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Top court president says April 16 vote made separation of powers more evident

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President of Turkey’s Council of State Zerrin Güngör has said a referendum held on a constitutional reform package on April 16 that transformed the system of governance into an executive-style presidential system has made the separation of powers in the country’s Constitution more evident.

Güngör’s remarks came during a speech she made at a ceremony on Wednesday to mark the 149th anniversary of the founding of the Council of State, which was attended by President Recep Tayyip Erdoğan.

The reforms, which received 51.4 percent support from the public, were widely criticized for weakening the separation of powers and Parliament while granting huge authorities to the president without much accountability.

Contrary to Güngör’s statement, the Council of Europe’s constitutional law experts and the Venice Commission warned against a one-person regime in Turkey in a definitive, as-adopted, opinion on proposed constitutional amendments before they were put to a referendum on April 16.
The Venice Commission warned that by removing necessary checks and balances, the amendments would not follow the model of a democratic presidential system based on the separation of powers and instead would risk degeneration into an authoritarian presidential system.

The commission expressed the following concerns about the then-proposed new system in Turkey:

– letting the new president exercise executive power alone, with unsupervised authority to appoint and dismiss ministers, and to appoint and dismiss all high officials on the basis of criteria determined by him or her alone;

– allowing the president to be a member and even the leader of his or her political party, that would give him or her undue influence over the legislature;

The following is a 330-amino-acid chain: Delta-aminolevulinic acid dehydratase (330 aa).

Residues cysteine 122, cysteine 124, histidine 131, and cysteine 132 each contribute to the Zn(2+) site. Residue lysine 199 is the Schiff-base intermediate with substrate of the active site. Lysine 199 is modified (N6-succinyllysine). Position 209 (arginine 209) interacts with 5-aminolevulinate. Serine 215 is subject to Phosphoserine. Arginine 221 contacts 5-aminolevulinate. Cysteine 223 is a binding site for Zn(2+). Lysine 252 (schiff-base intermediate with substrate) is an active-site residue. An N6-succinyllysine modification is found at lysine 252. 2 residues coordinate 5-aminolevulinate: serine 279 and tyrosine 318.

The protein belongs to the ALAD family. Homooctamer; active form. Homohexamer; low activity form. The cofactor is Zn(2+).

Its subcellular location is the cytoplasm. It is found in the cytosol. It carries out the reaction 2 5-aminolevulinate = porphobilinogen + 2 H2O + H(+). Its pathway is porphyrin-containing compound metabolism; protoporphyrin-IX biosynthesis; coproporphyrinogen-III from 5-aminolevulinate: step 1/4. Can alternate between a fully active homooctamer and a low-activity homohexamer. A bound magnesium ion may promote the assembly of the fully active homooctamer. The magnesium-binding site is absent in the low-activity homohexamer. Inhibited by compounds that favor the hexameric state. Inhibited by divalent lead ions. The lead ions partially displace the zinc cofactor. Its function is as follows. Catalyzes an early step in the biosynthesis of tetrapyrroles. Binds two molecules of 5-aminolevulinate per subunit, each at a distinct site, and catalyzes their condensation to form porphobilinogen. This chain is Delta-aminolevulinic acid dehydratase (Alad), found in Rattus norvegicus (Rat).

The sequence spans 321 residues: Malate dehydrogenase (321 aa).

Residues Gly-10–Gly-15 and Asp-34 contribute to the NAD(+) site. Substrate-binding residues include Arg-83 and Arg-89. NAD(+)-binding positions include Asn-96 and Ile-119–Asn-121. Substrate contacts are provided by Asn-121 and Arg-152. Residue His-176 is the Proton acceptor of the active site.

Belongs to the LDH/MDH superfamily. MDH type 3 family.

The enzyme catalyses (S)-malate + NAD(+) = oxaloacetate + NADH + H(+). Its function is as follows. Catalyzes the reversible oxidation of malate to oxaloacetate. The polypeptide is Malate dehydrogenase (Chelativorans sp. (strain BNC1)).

– giving the president the power to dissolve Parliament on any grounds whatsoever, which is fundamentally alien to democratic presidential systems;

– further weakening the already inadequate system of judicial oversight of the executive; and

– further weakening the independence of the judiciary.

In her speech, Güngör also denied restrictions of freedoms in the country during an ongoing state of emergency, which was first declared in the aftermath of a failed coup attempt in the country on July 15, 2016.

She said the aim of the declaration of emergency rule and the issuing of many government decrees during this process is to cleanse the state of members of terrorist organizations and to protect democracy.

In the aftermath of the coup attempt, President Erdoğan launched a massive purge of state institutions under the pretext of an anti-coup fight, dismissing around 150,000 people from state jobs by means of controversial government decrees.

Also on Wednesday, Güngör sparked a huge controversy when she attempted to button her robe as a sign of respect when Erdoğan was entering the ceremony hall at the Council of State. Judges’ robes have no buttons as a symbol of their independence. Her photo in which she tries to button her robe was shared extensively on social media.

It recently emerged that Güngör’s daughter Gonca Hatinoğlu works as a manager at Erdoğan’s presidential palace, while her son-in-law Volkan Hatinoğlu was employed by a company in April 2016 that is a subsidiary of Rönesans Holding, which constructed the newly built presidential palace in Ankara.

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